Bears staged a dance flash mob at the "Land of the Leopard"
"Dancing" bears increasingly began to fall into the lenses of camera traps of the Land of the Leopard National Park in Primorsky Krai. Camera traps record the rhythmic dancing of clubfoot when they rub against tree trunks. Over the past month, experts have identified three similar cases. This was reported by the Tourist portal of Primorsky Krai.
"In the wildlife footage obtained by the specialists of the national park, bears leave scent marks on trees. Judging by the video, tagging trees gives bears real pleasure. As if forgetting that this process is a necessity of the harsh world of animals, clubfoot rubs against tree trunks for a long time with their backs, muzzle and sides with a special bearish caress," the message says.
According to the portal, such a "dancing flash mob" was picked up by one white-breasted and two brown bears. In a similar way, they designate their territory.
"This process is natural and occurs often in nature, but the uniqueness of these cases lies in the fact that representatives of the furry dynasty did it on camera in a relatively short period of time," the report says.
According to experts, predators leave information about themselves on oaks and pines.
"The bears chose these trees for a reason: these are the marking points that stand out vividly against the general forest background and are clearly visible to most local "residents". By leaving scent marks on the tree, animals transmit various messages, exchange information about their species, gender and even age. The search for a couple, a statement about the owner's rights to the territory – the tags may contain many important messages. At the same time, they not only leave their smell, but also "accept" the smells of other animals," the portal quotes Taisiya Marchenkova, an employee of the science department of the FSBI "Land of the Leopard".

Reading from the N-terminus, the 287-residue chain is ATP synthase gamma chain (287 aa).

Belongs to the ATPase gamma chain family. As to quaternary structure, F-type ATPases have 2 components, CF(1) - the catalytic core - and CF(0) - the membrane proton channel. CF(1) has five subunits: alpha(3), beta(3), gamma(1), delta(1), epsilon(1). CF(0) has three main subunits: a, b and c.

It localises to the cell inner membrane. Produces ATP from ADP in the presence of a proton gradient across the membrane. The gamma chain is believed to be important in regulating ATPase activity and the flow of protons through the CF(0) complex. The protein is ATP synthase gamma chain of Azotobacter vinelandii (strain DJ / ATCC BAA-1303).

The National Park suggested that the increase in the number of such cases may be explained by an increase in the number of camera traps on the "Land of the Leopard". At the same time, as scientists note, currently cameras are increasingly registering brown bears. The research will continue.
In total, more than 500 cameras have been installed in the national park, which allow specialists to observe the life of wild animals and at the same time not disturb them. This is the largest photomonitoring network among Russian nature reserves and national parks.
"Two types of bears live in the national park – brown (numbering about 60 individuals) and white-breasted (aka Himalayan, numbering about 160 individuals). If the brown bear is characteristic of temperate and northern latitudes, then the main area of the white-breasted bear is in southeast Asia," the portal notes.
A short video with incendiary bear dances in the national park can be viewed here https://visit-primorye.ru/news/tantsevalnaya-likhoradka-medvedey-zafiksirovana-v-primore
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